Read any good lawsuits lately?
Did you know that Frank Lambert was working on a phonograph in 1871, six years before Edison's tinfoil machine? How about an unpublished list of 7" Berliner records.
Lambert, Edison, Eldridge Johnson and the technicians of the industry come alive in depositions filed in federal court.
You need to know the name of the plaintiff or defendant and the approximate date of the lawsuit. Then visit a Federal Depository in the district in which the lawsuit was filed. Or for a fee the government will do your scut work through the mail.
"The present law is a constant temptation to rascals," said Edison, who preferred to keep many of his processes as trade secrets rather than as patents. Nonetheless, between 1877 and 1912 over 2000 patents were filed relating to recorded sound.
Patents are indexed in a Patent Gazette, available in most larger libraries. One hundred significant patents are illustrated in the Patent History of the Phonograph, available from APM Press, 502 E. 17th, Brooklyn, NY.
Eldridge Johnson's private papers wound up at the University of Wyoming, the result of a vacation in the 1890s. A lot of Berliner's papers are in the Library of Congress.
Ask a reference librarian for a directory of manuscripts and archives, which will show such unpublished holdings.
Tricks of the biographer
Birth and death certificates can be procured from a Bureau of Vital Statistics or similar local agency. Death certificates can yield the names of surviving relatives, while the date of death can lead to newspaper obituaries. In some cases, biographers have gone so far as to learn who is paying for the upkeep of the grave.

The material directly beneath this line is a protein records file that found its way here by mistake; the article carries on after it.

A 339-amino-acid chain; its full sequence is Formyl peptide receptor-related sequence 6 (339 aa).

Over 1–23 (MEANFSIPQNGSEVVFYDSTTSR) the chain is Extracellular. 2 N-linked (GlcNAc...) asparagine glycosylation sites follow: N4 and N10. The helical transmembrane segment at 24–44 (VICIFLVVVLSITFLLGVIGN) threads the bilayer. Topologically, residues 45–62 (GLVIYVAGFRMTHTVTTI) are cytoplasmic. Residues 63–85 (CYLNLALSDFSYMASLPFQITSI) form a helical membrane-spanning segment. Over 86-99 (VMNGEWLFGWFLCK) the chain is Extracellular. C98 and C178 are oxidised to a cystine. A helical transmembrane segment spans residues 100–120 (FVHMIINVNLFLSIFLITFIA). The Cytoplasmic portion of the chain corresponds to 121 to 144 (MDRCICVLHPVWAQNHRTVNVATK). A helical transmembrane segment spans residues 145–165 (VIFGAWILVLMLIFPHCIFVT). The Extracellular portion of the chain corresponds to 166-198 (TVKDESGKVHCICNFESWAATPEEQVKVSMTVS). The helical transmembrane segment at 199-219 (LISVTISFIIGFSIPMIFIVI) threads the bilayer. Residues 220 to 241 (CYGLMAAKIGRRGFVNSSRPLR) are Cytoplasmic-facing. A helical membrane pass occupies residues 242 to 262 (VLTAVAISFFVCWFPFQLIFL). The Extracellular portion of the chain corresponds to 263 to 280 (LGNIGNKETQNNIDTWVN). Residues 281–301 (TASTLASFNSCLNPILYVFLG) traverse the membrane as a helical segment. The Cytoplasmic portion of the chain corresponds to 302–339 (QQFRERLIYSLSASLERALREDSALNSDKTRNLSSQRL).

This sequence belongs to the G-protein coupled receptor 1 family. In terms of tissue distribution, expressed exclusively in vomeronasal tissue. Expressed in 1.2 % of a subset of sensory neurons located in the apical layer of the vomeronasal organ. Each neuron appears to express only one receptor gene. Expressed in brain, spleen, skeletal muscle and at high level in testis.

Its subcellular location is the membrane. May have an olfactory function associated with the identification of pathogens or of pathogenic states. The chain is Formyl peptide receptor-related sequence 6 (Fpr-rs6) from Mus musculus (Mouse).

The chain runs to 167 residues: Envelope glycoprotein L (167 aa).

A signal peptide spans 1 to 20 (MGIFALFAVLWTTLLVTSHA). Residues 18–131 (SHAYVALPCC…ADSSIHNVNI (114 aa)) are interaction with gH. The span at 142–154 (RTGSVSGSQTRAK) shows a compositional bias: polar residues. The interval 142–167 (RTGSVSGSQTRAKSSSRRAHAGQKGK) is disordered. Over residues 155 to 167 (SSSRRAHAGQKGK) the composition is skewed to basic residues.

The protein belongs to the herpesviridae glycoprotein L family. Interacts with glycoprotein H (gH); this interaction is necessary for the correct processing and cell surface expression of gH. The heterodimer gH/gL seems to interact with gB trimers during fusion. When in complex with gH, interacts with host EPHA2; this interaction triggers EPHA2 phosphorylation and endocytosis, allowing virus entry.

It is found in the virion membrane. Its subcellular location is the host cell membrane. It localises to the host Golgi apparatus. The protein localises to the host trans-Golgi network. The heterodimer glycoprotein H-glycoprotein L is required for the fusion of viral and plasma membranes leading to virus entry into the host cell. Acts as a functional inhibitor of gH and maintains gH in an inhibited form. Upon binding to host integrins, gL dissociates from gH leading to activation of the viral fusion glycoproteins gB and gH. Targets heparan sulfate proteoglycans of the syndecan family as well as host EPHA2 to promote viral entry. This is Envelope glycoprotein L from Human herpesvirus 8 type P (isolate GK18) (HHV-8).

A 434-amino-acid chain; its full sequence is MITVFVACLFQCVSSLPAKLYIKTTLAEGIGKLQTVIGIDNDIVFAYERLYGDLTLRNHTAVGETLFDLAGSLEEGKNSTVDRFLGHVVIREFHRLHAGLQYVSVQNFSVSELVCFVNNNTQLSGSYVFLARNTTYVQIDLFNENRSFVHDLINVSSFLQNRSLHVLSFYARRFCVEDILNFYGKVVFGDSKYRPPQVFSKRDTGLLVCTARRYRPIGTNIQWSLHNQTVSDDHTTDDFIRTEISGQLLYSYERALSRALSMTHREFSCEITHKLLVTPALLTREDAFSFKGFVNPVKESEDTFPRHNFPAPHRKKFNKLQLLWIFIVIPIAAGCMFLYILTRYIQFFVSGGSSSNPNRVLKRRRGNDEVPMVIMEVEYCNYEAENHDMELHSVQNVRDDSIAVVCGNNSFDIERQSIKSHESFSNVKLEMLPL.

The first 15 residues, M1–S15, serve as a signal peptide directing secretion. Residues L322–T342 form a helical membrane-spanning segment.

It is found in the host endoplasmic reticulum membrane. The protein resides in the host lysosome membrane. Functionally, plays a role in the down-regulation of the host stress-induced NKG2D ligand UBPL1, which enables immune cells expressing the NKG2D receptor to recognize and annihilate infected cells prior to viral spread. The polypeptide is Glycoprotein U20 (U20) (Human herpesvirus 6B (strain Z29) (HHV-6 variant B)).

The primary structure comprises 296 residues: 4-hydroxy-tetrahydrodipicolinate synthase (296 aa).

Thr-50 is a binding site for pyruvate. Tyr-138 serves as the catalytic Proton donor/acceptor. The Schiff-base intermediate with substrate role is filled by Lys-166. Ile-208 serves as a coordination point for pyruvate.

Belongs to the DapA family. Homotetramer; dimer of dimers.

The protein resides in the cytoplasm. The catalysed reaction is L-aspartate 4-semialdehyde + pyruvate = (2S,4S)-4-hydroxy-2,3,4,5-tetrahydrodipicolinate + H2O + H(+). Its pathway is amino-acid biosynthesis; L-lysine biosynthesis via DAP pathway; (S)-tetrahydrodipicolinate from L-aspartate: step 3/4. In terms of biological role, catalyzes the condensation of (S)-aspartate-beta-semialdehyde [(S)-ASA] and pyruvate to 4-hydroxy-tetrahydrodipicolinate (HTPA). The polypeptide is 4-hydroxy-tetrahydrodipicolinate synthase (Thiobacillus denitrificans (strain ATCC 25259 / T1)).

The Edison Site
Donated by the Edison family to the National Park Service, the Edison National Historic Site on Main Street in West Orange, NJ is a repository of millions of records, housing everything from Edison's cancelled checks to his letters from Mark Twain.
The documents are being microfilmed and published by the Smithsonian. The next release in the 10 volume set should begin with the year 1877, the first of the phonograph years.
Some machines like the Micrograph are known only through their catalogues. Early catalogues weren't always dated, but can sometimes be dated if they contain record releases. The rarest catalogue: April 1, 1892 North American Phonograph Company.
From 1890-93 the regional companies recorded the minutes of their conventions.The records show figures such as the take from coin-ops and illlustrate the bitter rivalry between Edison and Tainter. A few reprints of the 1891 convention are still available from APM Press.
Copyright 2016 Lynn Bilton
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